Villette by Charlotte Bronte.

The Heart is a Lonely Hunter by Carson McCullers.

Leah Braemel said...

Amy stole most of my suggestions for reading.

If you're into sci-fi, try Arthur C. Clarke's Childhood's End.

An old fashioned romance - Baroness Orczy's Scarlet Pimpernel. How about Alexandre Dumas' Three Musketeers or Count of Monte Cristo?

I downloaded a ton of classics onto my Sony Reader as you get 100 free with your purchase. I haven't read any I downloaded yet. (I have read the ones I suggested above though.)

But I'm like you, I find it tough to read in the genre I'm writing in otherwise I get too frustrated that I'm too unoriginal.

(And by the way, as for being blogged out? Have you noticed I haven't blogged in two days? I have nothing to say that I think anyone would be interested in, so I completely here you on that. And while I have done a ton of reading lately, I don't feel qualified to give a good review. Weird for a writer to admit, but true.)

Ann said...

Hey, If you do want to read a Roald Dahl, I'd suggest Matilda (I saw the movie first and then read the book- both I thought were very good). Another suggestion would be Sense & Sensibility by Austen (I saw the movie first- Emma Thompson did an amazing job with the screenplay and won the oscar for it). As for Kinsolver, try Animal, Vegetable, Miracle- it's a fascinating look at eating locally and eating only foods actually in season.
Happy reading. :)

Bonnie Staring said...

Oh Wylie, I feel your pain! My TBR pile also has me verra verra afraid.

So I'll add a classic and a chicklit to your list:
To Kill A Mockingbird
The Devil Wears Prada

Wylie Kinson said...

Hiya Bonnie! I've actually read both TKaM and DWP. Loved 'em both, for different reasons. ;)

Hi Ann - I adored S&S, the Emma version, and perhaps will read when I've tackled Emma and P&P. I've already read Kinsolver - especially enjoyed Poisonwood Bible.

Wylie Kinson said...

M. - thanks so much for weighing in. I've already read Kinsolver -- 3 of them. I'm horrible at remembering titles, but one of them was in the mountains of Tennessee and I thought of Thomma Lyn the whole time!
And I'm the only person I know who didn't/couldn't get into The Life of Pi. EVERYONE that I know loved. I couldn't get past page 50. Just didn't do it for me. *shrugs*

Wylie Kinson said...

M - forgot to add, I'll have to check the library for the LMM book you suggested. Thanks!

Wylie Kinson said...

TL - thanks! I'll have to print out this list and see what I can find at the library. I've always wanted to read Possession,... then made the mistake of seeing the movie and it sucked the desire out of me.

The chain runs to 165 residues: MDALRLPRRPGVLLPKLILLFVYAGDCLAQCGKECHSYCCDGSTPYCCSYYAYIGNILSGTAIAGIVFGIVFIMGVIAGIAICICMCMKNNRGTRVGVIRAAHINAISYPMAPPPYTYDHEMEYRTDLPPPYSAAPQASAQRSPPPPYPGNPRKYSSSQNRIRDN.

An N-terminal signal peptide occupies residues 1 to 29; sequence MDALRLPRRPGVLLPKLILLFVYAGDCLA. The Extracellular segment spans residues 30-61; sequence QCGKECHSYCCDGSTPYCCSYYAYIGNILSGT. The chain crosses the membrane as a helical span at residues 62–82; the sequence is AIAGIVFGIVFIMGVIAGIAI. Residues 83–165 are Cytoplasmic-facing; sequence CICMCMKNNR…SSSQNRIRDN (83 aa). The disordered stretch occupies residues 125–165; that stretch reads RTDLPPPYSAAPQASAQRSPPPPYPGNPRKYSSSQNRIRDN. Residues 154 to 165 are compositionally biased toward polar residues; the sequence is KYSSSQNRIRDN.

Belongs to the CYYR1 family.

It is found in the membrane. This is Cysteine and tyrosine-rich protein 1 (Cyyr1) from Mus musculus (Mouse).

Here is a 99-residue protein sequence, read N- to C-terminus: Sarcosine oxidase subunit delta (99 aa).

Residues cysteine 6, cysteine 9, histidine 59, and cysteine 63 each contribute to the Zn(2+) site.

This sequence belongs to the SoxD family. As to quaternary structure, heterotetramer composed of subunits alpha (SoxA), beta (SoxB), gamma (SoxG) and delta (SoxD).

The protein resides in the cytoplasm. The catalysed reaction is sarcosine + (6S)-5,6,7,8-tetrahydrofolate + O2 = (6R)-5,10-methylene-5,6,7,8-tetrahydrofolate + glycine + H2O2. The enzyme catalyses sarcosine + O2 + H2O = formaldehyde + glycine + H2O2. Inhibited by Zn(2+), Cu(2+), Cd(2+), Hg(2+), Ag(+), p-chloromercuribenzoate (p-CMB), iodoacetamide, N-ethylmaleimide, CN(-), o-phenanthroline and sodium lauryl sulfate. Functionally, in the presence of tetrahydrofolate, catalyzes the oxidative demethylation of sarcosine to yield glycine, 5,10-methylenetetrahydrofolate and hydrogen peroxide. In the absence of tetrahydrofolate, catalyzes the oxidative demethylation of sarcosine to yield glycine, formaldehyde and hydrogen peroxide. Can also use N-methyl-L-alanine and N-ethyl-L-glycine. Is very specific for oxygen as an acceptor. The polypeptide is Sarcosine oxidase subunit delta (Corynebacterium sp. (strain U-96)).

Love Amy Tan - have read EVERYTHING by her. :)

Wylie Kinson said...

Leah - some good suggestions in there, for sure!
I read 3 Musk's and C of MC - and though I enjoyed them... didn't find them 'smooth' reading. Does that make sense? I often wonder if things get lost in translation... I remember not enjoying Flaubert for the same reason. Hmmm... Or maybe Mdm Bovary just wasn't my cuppa.

Yes - I noticed your blogs weren't as regular as in the past. Between writing, blogging, fb'ing and tweeting, it's hard to keep up with it all!!

Wylie Kinson said...

Thanks everyone, for your suggestions! I'm keeping this list, shall see what the library has to offer, read some blurbs and fill in the last two spots :)

Anonymous said...

As much as I love the blog world, I think we put too much pressure on ourselves because of it. I know some people can read a 100 books a year, but I can't. Even if I could, I'd get nothing out of it.

Right now I'm reading Purple Hibiscus by Chimamanda Ngozi Adichie. It had been collecting dust for a while now. I am so glad I finally started it. The atmosphere (Nigeria) reminds me of the #1 Ladies Detective Club.

As far as clasics, try The Painted Veil or Rebecca.

M. said...

Returned to backseat drive your list - last night, opened 'Book of Negroes' with much trepidation, and next time I looked up it was a hundred pages later. Fantastically good, even though I was worried about realities. They are there, but the author is so skillful at sharing it with the reader in a way that is not unbearable, and was so smart about opening the story with the heroine in her old age, still mentally and emotionally sound and in a place of aceeptable-level physical comfort and social respect, that it is very reassuring.

Please consider it!

J.K. Coi said...

Oh, some great book suggestions. How about The Road--Cormac McCarthy

Wylie Kinson said...

M. - I will, thanks!!

JK - y'know... The Road is on hubby's night table and he keeps falling asleep while reading it. That doesn't bode well!! What did you think of it?

J.K. Coi said...

Well, I have it on my table too..just haven't gotten to it yet. I guess we'll both have to wait and see :)

Julia Smith said...

Can't give you too many suggestions reading-wise, but I sympathize with your prolific writing friends problem! I have that same distress...

To get back into a non-romance-genre groove, I took up a reading challenge and I'm currently reading 'March' by Geraldine Brooks. Really enjoying it!

Thomma Lyn said...

Re: The Road, I thought it was a wonderful read. Dark and heart-wrenching, but wonderful.